Normally, I keep my distance from anyone acting like a booby, but last month during our Galapagos Island cruise, my wife, Becky, and I had an unforgettable encounter with a booby of the blue-footed variety.

We were two of 10 tourists on a four-day cruise through four of the beautiful islands that sit 600 miles off the humid Ecuadorian coast. Twice a day, crew members helped us into an inflatable dinghy and steered us ashore. Our island guide took us down strictly controlled, narrow trails through habitats teeming with turtles, iguanas, sea lions, crabs, and numerous varieties of birds.

On the third day, we disembarked onto the island my birder wife had been anxiously awaiting — the rocky shore of North Seymour. For the next two hours, we wound through large colonies of nesting frigates and blue-footed boobies. Becky lost her teacher demeanor, quickly becoming a wide-eyed student of everything she saw.

Suddenly, she pointed toward a tree, “I think that booby is dead.”

We all turned to see a booby hanging, blue feet up, while the guide grabbed his binoculars.

“No way that bird should be in that tree,” he said.

“Why?” I asked, being a bit of an ornithological booby myself.

“Those webbed feet aren’t built to land on branches.”

“Looks like he’s impaled those giant feet onto the tree thorns. However,” he said bringing the bird into sharper focus, “he’s still alive!”

We were stunned to hear it, but not as stunned as we were when he asked for a volunteer to help rescue the bird.

“Take Becky,” I said, inspiring a quick group concurrence.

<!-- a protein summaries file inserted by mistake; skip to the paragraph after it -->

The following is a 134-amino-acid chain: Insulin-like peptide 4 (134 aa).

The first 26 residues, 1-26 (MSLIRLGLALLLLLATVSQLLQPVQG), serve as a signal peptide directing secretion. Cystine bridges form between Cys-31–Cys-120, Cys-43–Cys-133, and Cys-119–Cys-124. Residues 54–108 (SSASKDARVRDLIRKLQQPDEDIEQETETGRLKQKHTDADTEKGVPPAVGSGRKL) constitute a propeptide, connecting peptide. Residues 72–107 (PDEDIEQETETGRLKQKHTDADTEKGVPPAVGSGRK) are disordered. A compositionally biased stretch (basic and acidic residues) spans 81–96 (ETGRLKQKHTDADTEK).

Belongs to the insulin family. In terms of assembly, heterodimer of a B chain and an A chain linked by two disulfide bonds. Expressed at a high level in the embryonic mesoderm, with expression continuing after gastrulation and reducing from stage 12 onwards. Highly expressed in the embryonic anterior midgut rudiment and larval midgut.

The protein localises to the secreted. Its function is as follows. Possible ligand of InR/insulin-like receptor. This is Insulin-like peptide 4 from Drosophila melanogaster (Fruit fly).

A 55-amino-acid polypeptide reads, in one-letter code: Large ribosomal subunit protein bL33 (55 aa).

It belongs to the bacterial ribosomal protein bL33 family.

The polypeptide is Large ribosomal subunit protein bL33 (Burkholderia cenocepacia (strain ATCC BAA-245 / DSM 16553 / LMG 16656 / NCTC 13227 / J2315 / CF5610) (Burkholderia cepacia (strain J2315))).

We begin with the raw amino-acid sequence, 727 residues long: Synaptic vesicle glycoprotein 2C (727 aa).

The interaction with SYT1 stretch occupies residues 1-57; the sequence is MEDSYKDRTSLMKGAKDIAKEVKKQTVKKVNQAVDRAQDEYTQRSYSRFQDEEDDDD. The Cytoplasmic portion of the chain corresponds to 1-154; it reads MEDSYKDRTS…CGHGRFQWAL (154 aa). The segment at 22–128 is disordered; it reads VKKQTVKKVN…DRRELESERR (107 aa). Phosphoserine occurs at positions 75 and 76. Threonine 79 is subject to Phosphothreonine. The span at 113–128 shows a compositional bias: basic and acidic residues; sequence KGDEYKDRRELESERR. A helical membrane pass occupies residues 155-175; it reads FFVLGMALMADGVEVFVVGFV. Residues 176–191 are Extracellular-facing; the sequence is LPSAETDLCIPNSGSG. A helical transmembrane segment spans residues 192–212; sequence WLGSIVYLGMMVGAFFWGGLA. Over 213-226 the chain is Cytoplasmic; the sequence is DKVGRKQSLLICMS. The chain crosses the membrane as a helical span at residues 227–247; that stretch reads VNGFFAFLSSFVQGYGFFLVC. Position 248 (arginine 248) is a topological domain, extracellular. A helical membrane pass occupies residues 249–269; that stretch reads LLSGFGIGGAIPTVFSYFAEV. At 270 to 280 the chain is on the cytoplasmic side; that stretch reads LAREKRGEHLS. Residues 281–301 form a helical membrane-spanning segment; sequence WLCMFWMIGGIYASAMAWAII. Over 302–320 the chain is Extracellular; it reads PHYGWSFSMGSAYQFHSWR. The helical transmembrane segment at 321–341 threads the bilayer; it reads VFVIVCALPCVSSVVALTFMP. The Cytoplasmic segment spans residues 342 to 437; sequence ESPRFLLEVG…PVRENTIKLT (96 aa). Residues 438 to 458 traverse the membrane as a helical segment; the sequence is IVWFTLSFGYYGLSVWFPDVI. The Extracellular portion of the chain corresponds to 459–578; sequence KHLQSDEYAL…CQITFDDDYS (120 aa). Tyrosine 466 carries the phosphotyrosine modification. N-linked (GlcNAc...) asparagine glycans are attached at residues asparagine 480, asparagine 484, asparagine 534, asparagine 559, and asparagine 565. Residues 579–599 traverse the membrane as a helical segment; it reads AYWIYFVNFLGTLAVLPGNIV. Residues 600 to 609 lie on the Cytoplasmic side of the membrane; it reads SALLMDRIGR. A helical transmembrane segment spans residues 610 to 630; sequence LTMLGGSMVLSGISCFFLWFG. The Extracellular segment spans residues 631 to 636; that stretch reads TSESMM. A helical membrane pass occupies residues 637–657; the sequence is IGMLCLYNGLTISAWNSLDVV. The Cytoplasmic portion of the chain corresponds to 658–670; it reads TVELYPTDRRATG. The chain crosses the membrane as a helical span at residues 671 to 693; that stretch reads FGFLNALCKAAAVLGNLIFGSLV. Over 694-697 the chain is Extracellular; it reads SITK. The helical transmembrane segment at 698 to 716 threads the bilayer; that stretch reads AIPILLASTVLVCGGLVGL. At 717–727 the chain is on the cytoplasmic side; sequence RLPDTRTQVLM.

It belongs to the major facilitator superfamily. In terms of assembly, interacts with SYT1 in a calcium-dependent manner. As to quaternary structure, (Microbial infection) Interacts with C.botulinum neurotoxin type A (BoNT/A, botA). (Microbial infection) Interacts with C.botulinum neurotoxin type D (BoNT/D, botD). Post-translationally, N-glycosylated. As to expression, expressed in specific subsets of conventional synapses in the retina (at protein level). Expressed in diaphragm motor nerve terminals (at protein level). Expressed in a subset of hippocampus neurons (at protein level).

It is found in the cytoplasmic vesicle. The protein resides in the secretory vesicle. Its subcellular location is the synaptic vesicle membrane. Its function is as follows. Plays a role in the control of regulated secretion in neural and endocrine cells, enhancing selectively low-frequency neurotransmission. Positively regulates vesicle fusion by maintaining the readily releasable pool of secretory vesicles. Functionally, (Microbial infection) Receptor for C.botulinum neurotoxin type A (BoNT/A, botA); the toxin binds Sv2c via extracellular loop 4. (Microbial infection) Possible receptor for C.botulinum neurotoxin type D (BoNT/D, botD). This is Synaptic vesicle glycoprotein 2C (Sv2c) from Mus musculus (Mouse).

For the next several minutes, our group shared the binoculars and watched Becky and our guide disentangle the booby. After a few moments, they placed it on the ground where it would recover or die.

When we returned to our ship, I lay my seasick-self down in our tiny cabin to contemplate the booby who’d paid the price for flying into a place he didn’t belong, for trying to gain something that wasn’t his.

The moment inspired this confessional prayer:


There are times when I’m tempted to fly into places I don’t belong, tempted to swoop in to claim a territory not meant to be mine.

There’ve been times when I’ve entered into personal arguments that aren’t mine, and I’ve offered opinions that weren’t sought and made judgments that were uncalled for.

Like the feckless booby, I’ve sought nourishment from barren and thorny sources. While making a seemingly stealthy landing, I’ve only impaled myself on the consequences of being where I shouldn’t.

Forgive me, Lord, for the times when I’ve called out for rescue from those places, somehow hoping that redemption would come without penalty.

Adding a hymn to my prayer, I couldn’t help but hum the Fanny Crosby tune I knew from childhood, “Rescue the Perishing.” While much of the song is steeped in an evangelical fervor I don’t much appreciate, I still found some wisdom in the third verse.

Down in the human heart, crushed by the tempter,
Feelings lie buried that grace can restore;
Touched by a loving heart, wakened by kindness,
Chords that were broken will vibrate once more.

Meanwhile, above my cabin, Becky and the guide sat in the ship’s lounge, a bit bloodied by their efforts. The thorns were almost as bad for them as they’d been for the booby. Fortunately, there was another rescuer on board in the person of an emergency room physician from New York. He stitched their wounds with skin adhesive, and we were all, as they say, sailing happily into the sunset.

Becky Burkes and guide rescue blue-footed boobie on Galapagos Island

Becky Burkes and guide rescue blue-footed boobie on Galapagos Island

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